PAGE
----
So Much for Starbucks’ Back-to-Basics: Juice, Kiosks, Bakeries – Go Nuts, Howard
Starbucks (SBUX) bought a bakery last week by spending money more than it ever has on an acquisition. And for a brief moment, the unthinkable happened: investors sold the shares on worries that CEO Howard Schultz had made a mistake.
It didn’t last long. Everyone quickly remembered how happy Starbucks shares made people over the years and brought the price back. With the shares up more than 250% in the past three years, Schultz can run a bakery if he wants.
Starbucks has bought a lot of benefit of the doubt with that share price performance. That trust probably will work out fine for everyone involved if the economic recovery continues even at the snail’s pace of last year. But if you’re worried, like many are, that the U.S. unemployment rate might be worse than it looks; that the burst of consumerism in China is unsustainable now; or that Europeans will soon find the 5 Euro coffee drink a bit much, Schultz’s latest diversions are worth a look. Especially if you remember what happened to Starbucks shares in the last economic recession.
Starbucks has spent money in several unexpected ways recently. While investors knew that the company wanted better food in its coffee shops, many expected a partnership to create a proprietary food brand rather than the $100 million acquisition of Bay Bread LLC and its 17 La Boulange bakeries. Two days later, while analysts were still mulling whether Starbucks paid too much for that, the company announced an agreement to sell discounted cups of joe through hundreds of Coinstar (CSTR) vending machines. That’s a move that may or may not: a) cheapen the brand, or b) eat into store sales. Last year, Starbucks bought juice company Evolution Fresh and announced plans to open a whole new chain of stand-alone juice and sandwich shops.
The deals have their pros and cons, but their biggest threat generally is the potential distraction just as the going gets tougher. The great recession that pushed Starbucks toward penny stock territory four years ago led to massive cost cutting and a renewed focus on Starbucks’ core customers. The overhaul made the share price what it is today, but the underlying gains from those changes appear to have gone as far as they can.
Future share price growth lies – as does the success of 1,000 new stores this fiscal year -- in bigger sales at the 17,000-plus existing stores. Almost all of those new stores are in places where economic recovery is wallowing (400 in the Americas, for example) or where growth rates are decelerating quickly. (200-ish in China). Some of those new stores will be in the depressed economies of Europe, too, but the company lumps those numbers in with the Middle East and other regions.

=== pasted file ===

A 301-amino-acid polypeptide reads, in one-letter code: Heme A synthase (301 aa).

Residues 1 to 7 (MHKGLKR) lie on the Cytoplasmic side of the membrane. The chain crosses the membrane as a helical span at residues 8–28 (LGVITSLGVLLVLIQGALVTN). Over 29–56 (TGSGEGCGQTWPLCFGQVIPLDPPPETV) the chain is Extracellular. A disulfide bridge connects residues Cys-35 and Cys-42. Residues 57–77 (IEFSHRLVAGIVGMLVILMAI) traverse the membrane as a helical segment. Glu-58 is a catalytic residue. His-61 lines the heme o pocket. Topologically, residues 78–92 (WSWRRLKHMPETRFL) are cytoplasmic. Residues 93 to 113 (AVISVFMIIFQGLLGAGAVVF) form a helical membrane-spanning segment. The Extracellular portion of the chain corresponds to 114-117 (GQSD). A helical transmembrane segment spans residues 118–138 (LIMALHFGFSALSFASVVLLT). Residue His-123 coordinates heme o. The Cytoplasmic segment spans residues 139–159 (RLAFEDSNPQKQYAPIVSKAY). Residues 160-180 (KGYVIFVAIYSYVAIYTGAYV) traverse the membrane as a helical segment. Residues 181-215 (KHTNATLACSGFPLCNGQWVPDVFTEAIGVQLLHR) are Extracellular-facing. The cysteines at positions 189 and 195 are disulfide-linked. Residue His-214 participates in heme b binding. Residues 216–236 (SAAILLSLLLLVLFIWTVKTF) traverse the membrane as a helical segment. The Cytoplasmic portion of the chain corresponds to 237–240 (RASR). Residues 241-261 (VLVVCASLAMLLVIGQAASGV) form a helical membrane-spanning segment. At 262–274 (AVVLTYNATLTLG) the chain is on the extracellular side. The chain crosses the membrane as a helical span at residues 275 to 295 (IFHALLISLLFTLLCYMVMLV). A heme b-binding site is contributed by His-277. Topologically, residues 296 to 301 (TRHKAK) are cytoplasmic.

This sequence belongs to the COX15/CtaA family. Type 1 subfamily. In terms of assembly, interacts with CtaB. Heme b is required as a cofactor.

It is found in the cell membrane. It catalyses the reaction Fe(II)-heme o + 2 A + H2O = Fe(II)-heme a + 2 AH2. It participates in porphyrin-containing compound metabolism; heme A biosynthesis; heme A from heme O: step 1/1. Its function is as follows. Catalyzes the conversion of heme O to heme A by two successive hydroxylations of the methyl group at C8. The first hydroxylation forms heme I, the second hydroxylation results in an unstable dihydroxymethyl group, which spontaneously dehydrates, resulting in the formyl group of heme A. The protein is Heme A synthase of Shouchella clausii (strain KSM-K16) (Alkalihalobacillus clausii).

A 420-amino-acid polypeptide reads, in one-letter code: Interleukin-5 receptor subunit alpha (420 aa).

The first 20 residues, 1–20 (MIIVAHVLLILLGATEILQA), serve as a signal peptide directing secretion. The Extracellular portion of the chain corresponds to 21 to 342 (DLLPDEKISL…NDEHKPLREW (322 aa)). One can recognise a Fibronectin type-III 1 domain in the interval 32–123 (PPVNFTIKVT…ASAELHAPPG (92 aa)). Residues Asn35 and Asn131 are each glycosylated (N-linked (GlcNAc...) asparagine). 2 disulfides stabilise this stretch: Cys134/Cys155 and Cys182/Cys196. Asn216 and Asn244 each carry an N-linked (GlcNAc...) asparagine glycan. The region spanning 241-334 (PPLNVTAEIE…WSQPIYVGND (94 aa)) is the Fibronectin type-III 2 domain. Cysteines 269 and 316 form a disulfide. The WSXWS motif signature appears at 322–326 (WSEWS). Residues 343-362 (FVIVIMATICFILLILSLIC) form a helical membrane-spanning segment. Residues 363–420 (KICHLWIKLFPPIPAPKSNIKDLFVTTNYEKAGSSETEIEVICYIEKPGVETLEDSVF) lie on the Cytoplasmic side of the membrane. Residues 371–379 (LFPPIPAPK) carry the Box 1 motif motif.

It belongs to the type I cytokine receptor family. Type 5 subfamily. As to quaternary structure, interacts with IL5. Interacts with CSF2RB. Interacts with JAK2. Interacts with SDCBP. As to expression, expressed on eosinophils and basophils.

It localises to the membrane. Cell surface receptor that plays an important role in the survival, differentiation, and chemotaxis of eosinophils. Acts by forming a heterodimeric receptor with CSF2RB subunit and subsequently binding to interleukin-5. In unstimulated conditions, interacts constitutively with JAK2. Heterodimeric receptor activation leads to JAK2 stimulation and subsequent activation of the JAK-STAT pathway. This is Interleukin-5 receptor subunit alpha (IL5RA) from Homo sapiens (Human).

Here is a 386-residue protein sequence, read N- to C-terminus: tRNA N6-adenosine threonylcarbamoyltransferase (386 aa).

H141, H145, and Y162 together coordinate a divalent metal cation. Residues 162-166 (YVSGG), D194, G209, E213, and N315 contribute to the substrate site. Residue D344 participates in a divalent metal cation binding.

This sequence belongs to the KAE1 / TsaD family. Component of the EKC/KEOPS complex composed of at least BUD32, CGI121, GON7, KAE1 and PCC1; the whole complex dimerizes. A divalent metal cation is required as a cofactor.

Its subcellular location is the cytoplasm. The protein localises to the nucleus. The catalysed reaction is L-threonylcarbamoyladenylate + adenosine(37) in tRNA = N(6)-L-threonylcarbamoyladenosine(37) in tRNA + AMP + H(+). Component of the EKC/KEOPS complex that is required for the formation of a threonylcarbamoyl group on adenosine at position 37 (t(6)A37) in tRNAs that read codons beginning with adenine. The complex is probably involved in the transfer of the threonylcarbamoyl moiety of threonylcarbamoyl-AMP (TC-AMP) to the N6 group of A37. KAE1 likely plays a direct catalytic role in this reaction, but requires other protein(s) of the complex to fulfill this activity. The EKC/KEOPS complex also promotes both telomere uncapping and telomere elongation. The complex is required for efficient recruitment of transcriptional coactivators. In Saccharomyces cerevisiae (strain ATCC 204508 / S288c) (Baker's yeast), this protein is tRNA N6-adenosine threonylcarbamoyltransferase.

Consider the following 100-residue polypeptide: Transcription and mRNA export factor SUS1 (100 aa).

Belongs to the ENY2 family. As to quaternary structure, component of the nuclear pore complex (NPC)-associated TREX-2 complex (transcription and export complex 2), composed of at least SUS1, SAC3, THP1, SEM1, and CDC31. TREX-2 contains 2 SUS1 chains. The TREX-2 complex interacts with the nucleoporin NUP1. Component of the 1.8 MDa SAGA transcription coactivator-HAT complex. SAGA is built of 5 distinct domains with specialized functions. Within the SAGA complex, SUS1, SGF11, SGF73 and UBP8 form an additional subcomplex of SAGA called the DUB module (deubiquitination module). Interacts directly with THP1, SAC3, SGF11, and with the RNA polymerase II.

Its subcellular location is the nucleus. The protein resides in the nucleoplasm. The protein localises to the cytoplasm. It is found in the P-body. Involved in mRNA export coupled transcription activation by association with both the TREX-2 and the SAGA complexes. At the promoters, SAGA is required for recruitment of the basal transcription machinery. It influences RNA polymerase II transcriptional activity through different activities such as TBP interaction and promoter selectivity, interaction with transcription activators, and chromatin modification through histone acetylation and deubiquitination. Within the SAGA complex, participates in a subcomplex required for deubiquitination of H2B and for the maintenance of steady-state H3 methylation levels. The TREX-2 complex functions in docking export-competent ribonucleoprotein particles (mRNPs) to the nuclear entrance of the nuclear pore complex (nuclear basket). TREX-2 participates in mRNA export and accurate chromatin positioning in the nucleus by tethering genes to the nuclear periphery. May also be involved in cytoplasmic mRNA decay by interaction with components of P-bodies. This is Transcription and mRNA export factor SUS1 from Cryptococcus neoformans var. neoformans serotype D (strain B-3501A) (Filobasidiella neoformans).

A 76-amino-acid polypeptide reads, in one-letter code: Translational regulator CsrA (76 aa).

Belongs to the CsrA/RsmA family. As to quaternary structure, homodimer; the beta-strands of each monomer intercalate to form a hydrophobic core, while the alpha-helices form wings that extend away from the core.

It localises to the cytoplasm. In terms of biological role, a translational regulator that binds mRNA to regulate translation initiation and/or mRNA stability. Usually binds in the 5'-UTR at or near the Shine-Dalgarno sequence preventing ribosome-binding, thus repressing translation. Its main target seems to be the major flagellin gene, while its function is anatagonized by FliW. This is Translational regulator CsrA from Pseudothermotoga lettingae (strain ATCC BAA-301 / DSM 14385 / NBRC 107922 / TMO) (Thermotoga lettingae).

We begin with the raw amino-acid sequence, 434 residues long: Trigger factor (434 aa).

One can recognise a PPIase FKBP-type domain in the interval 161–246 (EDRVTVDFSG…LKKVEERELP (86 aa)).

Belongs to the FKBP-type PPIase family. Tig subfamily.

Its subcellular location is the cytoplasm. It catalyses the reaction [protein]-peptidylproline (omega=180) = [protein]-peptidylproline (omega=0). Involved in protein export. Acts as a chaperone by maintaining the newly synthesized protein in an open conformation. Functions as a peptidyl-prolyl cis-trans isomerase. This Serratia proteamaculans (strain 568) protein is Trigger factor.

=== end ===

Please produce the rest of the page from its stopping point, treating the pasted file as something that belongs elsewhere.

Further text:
The company intends for the bakery and juice acquisitions to help with the second objective by giving fast food seekers more wholesome offerings than competitors McDonalds (MCD) and Dunkin’ Donuts (DNKN). Both Bay Bread and Evolution Fresh are brands that consumers pay up for in upscale groceries like Whole Foods Market (WFM). But the Coinstar partnership’s fit into this philosophy is a bit of a head scratcher. Coinstar kiosks set up in, say, a Walmart (WMT) or Walgreens (WAG), will stream out a cup of Starbucks’ Seattle’s Best brand coffee for a buck. Perhaps it’s a hedge against a time when $1.50 for a barista and a cup is too expensive.
At 31 times earnings and more than three times sales, Starbucks shares are among the most expensive in the food sectors. This isn’t anything new and probably shouldn’t be the biggest concern of today’s investors. YCharts Pro gives the company very strong marks for fundamentals and an average score for share price value.
If this moment in time turns out to be a temporary detour on the way to international economic recovery, Schultz’ timing on these new ventures couldn’t be better. More likely though, this is a recovery that will make Starbucks cafes new and old work very hard to match the successes of recent years. Now they need to do that while learning to run bakeries; rolling out new juice shops; managing two grocery distribution businesses; and selling kiosk coffee. Let’s hope Schultz doesn’t have to write another book about returning the company to its roots.
Filed under: Company Analysis